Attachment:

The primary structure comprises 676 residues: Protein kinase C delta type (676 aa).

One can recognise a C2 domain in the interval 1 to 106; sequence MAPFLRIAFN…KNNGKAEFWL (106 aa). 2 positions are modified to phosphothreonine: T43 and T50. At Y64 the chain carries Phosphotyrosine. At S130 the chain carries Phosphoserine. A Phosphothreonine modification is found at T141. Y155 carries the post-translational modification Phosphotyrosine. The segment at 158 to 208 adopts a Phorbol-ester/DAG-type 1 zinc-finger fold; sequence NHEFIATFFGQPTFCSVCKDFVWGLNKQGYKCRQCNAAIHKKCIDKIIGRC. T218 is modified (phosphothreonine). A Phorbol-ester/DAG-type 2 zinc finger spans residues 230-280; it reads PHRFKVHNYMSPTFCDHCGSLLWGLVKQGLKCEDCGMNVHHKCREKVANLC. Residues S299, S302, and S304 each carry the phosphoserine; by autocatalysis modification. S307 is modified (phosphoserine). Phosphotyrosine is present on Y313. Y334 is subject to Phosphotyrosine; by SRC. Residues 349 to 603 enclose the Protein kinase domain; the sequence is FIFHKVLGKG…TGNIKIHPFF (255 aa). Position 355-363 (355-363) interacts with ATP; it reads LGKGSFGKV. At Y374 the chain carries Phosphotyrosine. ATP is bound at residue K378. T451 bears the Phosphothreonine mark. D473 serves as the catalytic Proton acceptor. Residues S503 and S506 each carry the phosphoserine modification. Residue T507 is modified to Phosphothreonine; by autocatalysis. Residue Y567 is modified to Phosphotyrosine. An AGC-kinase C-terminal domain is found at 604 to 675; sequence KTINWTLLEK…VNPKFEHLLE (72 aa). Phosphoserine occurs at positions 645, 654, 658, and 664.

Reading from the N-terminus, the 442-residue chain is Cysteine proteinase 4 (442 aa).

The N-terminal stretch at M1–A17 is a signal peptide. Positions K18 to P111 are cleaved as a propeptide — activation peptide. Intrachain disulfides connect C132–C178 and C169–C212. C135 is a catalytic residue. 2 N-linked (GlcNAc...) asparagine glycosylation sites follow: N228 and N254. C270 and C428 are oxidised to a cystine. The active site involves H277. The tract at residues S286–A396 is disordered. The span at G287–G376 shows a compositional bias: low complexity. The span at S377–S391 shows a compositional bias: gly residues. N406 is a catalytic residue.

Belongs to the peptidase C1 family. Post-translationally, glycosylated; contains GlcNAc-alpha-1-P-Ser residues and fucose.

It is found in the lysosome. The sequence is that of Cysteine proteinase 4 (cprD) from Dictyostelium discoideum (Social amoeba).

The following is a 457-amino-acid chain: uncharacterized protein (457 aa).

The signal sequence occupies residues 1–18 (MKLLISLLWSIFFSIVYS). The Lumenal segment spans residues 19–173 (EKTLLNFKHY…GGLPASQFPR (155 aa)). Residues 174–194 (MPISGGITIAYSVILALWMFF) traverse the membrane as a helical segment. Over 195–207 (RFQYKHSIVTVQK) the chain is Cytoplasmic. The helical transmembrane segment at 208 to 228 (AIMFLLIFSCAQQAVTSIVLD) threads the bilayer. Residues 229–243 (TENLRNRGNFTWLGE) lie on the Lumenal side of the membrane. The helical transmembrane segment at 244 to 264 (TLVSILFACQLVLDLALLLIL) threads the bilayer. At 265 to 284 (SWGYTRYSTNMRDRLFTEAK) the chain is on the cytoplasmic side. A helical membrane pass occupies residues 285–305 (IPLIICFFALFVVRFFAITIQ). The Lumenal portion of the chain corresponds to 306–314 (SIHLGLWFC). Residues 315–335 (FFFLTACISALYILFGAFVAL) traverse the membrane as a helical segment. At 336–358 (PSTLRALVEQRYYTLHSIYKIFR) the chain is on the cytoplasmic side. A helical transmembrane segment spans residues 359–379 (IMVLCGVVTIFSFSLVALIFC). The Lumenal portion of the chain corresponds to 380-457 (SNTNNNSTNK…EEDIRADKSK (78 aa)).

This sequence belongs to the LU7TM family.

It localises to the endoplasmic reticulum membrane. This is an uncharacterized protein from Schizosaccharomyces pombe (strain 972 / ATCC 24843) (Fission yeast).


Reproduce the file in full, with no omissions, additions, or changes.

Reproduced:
The primary structure comprises 676 residues: Protein kinase C delta type (676 aa).

One can recognise a C2 domain in the interval 1 to 106; sequence MAPFLRIAFN…KNNGKAEFWL (106 aa). 2 positions are modified to phosphothreonine: T43 and T50. At Y64 the chain carries Phosphotyrosine. At S130 the chain carries Phosphoserine. A Phosphothreonine modification is found at T141. Y155 carries the post-translational modification Phosphotyrosine. The segment at 158 to 208 adopts a Phorbol-ester/DAG-type 1 zinc-finger fold; sequence NHEFIATFFGQPTFCSVCKDFVWGLNKQGYKCRQCNAAIHKKCIDKIIGRC. T218 is modified (phosphothreonine). A Phorbol-ester/DAG-type 2 zinc finger spans residues 230-280; it reads PHRFKVHNYMSPTFCDHCGSLLWGLVKQGLKCEDCGMNVHHKCREKVANLC. Residues S299, S302, and S304 each carry the phosphoserine; by autocatalysis modification. S307 is modified (phosphoserine). Phosphotyrosine is present on Y313. Y334 is subject to Phosphotyrosine; by SRC. Residues 349 to 603 enclose the Protein kinase domain; the sequence is FIFHKVLGKG…TGNIKIHPFF (255 aa). Position 355-363 (355-363) interacts with ATP; it reads LGKGSFGKV. At Y374 the chain carries Phosphotyrosine. ATP is bound at residue K378. T451 bears the Phosphothreonine mark. D473 serves as the catalytic Proton acceptor. Residues S503 and S506 each carry the phosphoserine modification. Residue T507 is modified to Phosphothreonine; by autocatalysis. Residue Y567 is modified to Phosphotyrosine. An AGC-kinase C-terminal domain is found at 604 to 675; sequence KTINWTLLEK…VNPKFEHLLE (72 aa). Phosphoserine occurs at positions 645, 654, 658, and 664.

Reading from the N-terminus, the 442-residue chain is Cysteine proteinase 4 (442 aa).

The N-terminal stretch at M1–A17 is a signal peptide. Positions K18 to P111 are cleaved as a propeptide — activation peptide. Intrachain disulfides connect C132–C178 and C169–C212. C135 is a catalytic residue. 2 N-linked (GlcNAc...) asparagine glycosylation sites follow: N228 and N254. C270 and C428 are oxidised to a cystine. The active site involves H277. The tract at residues S286–A396 is disordered. The span at G287–G376 shows a compositional bias: low complexity. The span at S377–S391 shows a compositional bias: gly residues. N406 is a catalytic residue.

Belongs to the peptidase C1 family. Post-translationally, glycosylated; contains GlcNAc-alpha-1-P-Ser residues and fucose.

It is found in the lysosome. The sequence is that of Cysteine proteinase 4 (cprD) from Dictyostelium discoideum (Social amoeba).

The following is a 457-amino-acid chain: uncharacterized protein (457 aa).

The signal sequence occupies residues 1–18 (MKLLISLLWSIFFSIVYS). The Lumenal segment spans residues 19–173 (EKTLLNFKHY…GGLPASQFPR (155 aa)). Residues 174–194 (MPISGGITIAYSVILALWMFF) traverse the membrane as a helical segment. Over 195–207 (RFQYKHSIVTVQK) the chain is Cytoplasmic. The helical transmembrane segment at 208 to 228 (AIMFLLIFSCAQQAVTSIVLD) threads the bilayer. Residues 229–243 (TENLRNRGNFTWLGE) lie on the Lumenal side of the membrane. The helical transmembrane segment at 244 to 264 (TLVSILFACQLVLDLALLLIL) threads the bilayer. At 265 to 284 (SWGYTRYSTNMRDRLFTEAK) the chain is on the cytoplasmic side. A helical membrane pass occupies residues 285–305 (IPLIICFFALFVVRFFAITIQ). The Lumenal portion of the chain corresponds to 306–314 (SIHLGLWFC). Residues 315–335 (FFFLTACISALYILFGAFVAL) traverse the membrane as a helical segment. At 336–358 (PSTLRALVEQRYYTLHSIYKIFR) the chain is on the cytoplasmic side. A helical transmembrane segment spans residues 359–379 (IMVLCGVVTIFSFSLVALIFC). The Lumenal portion of the chain corresponds to 380-457 (SNTNNNSTNK…EEDIRADKSK (78 aa)).

This sequence belongs to the LU7TM family.

It localises to the endoplasmic reticulum membrane. This is an uncharacterized protein from Schizosaccharomyces pombe (strain 972 / ATCC 24843) (Fission yeast).